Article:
Pigmented Lesions of the Eyelid Treatment & Management

Updated: Apr 16, 2018
  • Author: Mounir Bashour, MD, PhD, CM, FRCSC, FACS; Chief Editor: Hampton Roy, Sr, MD  more...
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Medical Therapy

The benign pigmented lesions of the eyelids do not require any medical therapy. However, any benign lesion that affects vision should be excised with primary reconstruction. Vision can be affected in various ways, most commonly by a mechanical blepharoptosis (with occlusion of the visual axis) or by induction of astigmatism. In the first 10 years of life, this can lead to amblyopia and permanent reduction of vision if not treated in a timely fashion. Malignant lesions require surgical excision.

For patients with primary periocular basal cell carcinoma, Moesen et al found that cryotherapy using a nitrous oxide probe has certain advantages over surgical removal of tumors in the periocular region, but careful follow-up is advisable. [7]


Surgical Therapy

Surgical therapy may be performed for cosmetic reasons or suspicion of malignancy in benign pigmented lesions.

The procedure of choice for treatment of cutaneous malignant melanoma of the eyelid is wide surgical excision with 1 cm of skin margins confirmed by histology. Regional lymph node dissection should be performed for tumors greater than 1.5 mm in depth and/or for tumors that show evidence of vascular or lymphatic spread.

Surgical excision always should be performed with attention placed toward obtaining clean surgical margins. At the present time, 2 forms of analysis currently are performed to obtain this goal, as follows: frozen sectioning and Mohs micrographic surgery. Mohs surgery is a specialized technique and is not offered in many rural areas. Although both modalities achieve the same endpoint, it has been postulated that Mohs surgery provides a more definitive result. This does not mean that frozen section analysis is in any way inadequate or inferior, as frozen section analysis does yield excellent results. At the current time, surgeon preference dictates pathological processing. If possible, frozen sections of pigmented malignant lesions should be confirmed with permanent sections of margins. Any suspicion of a positive margin with a pigmented malignancy should prompt reoperation with a new biopsy or a wider excision.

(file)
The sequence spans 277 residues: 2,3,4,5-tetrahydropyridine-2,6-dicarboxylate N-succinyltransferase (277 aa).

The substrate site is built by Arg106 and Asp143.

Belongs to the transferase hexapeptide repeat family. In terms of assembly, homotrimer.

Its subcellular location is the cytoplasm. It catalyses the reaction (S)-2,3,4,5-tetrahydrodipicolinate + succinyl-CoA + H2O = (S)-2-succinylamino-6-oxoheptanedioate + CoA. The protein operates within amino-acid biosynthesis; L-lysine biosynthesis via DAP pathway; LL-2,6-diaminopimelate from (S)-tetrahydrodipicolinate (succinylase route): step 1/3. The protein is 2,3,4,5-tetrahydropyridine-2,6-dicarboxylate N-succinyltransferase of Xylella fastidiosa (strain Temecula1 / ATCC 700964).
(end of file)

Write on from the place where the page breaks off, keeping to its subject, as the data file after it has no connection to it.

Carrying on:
A retrospective survey of the members of the American Society of Ophthalmic Plastic and Reconstructive Surgery and the European Society of Ophthalmic Plastic and Reconstructive Surgery by Esmaeli and colleagues yielded 44 cases. [8] The patients' age, sex, date of diagnosis, histologic classification of melanoma, Breslow thickness, Clark level, location of melanoma, size of margins of excision, and findings of local or regional recurrence or distant metastasis were recorded in each case.

According to this study, patients were stratified on the basis of margins of excision: less than or equal to 5 mm; greater than 5 mm but less than 10 mm; and greater than or equal to 10 mm. Patients were also stratified by Breslow thickness. The main outcome measures were the incidences of local and regional recurrence and distant metastasis as a function of margins of excision and Breslow thickness.

Most patients in this study for whom reliable information was available had excision margins of less than or equal to 5 mm. The Breslow thickness of most of the tumors was less than or equal to 1 mm.